So she pointed out a few of his inconsistencies and some of his dishonesty, double-speak, and disgraceful behavior, but because she made this account personal in a way that in some ways mirrored Trump's absurd habit of making it personal, we never got the objective and devastating coverage of his campaign of misinformation and disinformation that we would have, had more a more disinterested reporter written this. Like I said, I lost patience with her style of coverage, and I cannot commend this as a worthy read.


Saturday, February 2, 2019

Furthermore by Tahereh Mafi


Rating: WARTY!

I'd heard of this author from one source or another but never read anything by her that I can recall until I listened to this audiobook. I made it to slightly over halfway through before I DNF'd it because of the fact that it was by turns irritating and engaging. On the one hand there were parts that were inventive and amusing (it's similar in outlook to Robert Rodriguez's Sharkboy and Lavagirl, although more magical and less action-adventure).

My problem with it was that the two main characters were simply not likeable. Alice is dumb and petulant, and I was willing to put up with this if she started showing improvement, which she did, before having a major relapse. That was it for me. Oliver was completely obnoxious from the start and he never did grow on me. The story is set in a land where magic is used, and Alice of course is the one without magic. Yes, she was Alice Potter in Wonderland. Her father has disappeared and Oliver makes a deal with her to enter a different land where he knows her father is, but he cannot free him without Alice's help, so the two set off.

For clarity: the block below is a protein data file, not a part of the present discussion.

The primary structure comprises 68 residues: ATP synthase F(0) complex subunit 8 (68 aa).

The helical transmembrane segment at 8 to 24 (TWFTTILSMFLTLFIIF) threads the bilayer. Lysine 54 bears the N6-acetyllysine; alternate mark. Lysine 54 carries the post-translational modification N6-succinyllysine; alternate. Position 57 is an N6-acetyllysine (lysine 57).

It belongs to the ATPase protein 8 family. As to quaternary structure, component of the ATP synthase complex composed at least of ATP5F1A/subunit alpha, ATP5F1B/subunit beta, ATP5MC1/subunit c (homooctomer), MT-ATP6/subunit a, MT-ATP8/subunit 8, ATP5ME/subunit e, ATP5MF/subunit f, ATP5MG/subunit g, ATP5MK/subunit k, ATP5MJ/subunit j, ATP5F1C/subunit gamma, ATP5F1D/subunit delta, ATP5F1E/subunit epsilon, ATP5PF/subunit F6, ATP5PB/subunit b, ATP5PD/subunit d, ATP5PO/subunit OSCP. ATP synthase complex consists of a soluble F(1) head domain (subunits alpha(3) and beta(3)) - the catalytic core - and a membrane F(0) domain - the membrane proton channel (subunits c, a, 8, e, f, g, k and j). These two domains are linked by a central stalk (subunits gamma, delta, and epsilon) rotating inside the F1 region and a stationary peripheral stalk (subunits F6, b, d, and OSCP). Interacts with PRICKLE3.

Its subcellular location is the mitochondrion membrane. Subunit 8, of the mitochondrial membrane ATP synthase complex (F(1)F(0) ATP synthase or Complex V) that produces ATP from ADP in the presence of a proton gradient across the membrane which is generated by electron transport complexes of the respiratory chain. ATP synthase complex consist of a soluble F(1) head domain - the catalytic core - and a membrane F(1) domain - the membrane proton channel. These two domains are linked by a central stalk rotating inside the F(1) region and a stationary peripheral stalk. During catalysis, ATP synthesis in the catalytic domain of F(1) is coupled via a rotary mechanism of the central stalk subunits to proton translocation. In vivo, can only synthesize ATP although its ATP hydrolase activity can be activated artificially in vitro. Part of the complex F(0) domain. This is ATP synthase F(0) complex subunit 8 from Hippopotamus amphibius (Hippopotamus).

All rules of logic and normality are out the window in this land, and while that at times was intriguing, the more I heard of it, the more stupid it became. The real problem though, was that Oliver never once prepared Alice for what they faced. Even though he had been there before and knew exactly what to expect, he gave her, if anything at all, the bare minimum of information, and Alice was too dumb even to adhere to that. Oliver was just a jerk, period. For example, one of the few things he did warn Alice about was that she could not eat anything in this land, but he never brought any food along with them. Go figure.

He became a major irritant to me, and at one point Alice seemed to be wising-up to his major failings, but she never took him to task over his miserly dissemination of information and worse, she failed repeatedly to heed it, despite witnessing first-hand the consequences of ignoring it. She was stupid. Around the halfway mark I decided I could not stand to read any more about this couple, and that was that. I cannot commend it based on the fifty percent of it that I experienced.


The Men Who Would be King by Nicole LaPorte


Rating: WORTHY!

Playing on the title The Man Who Would Be King which was published by Rudyard Kipling in 1888 and made into a movie starring Sean Connery and Michael Caine in 1975, this audiobook was curiously read by Stephen Hoye. I say curiously because it was written by a woman, so why did the audiobook company choose a man to read it?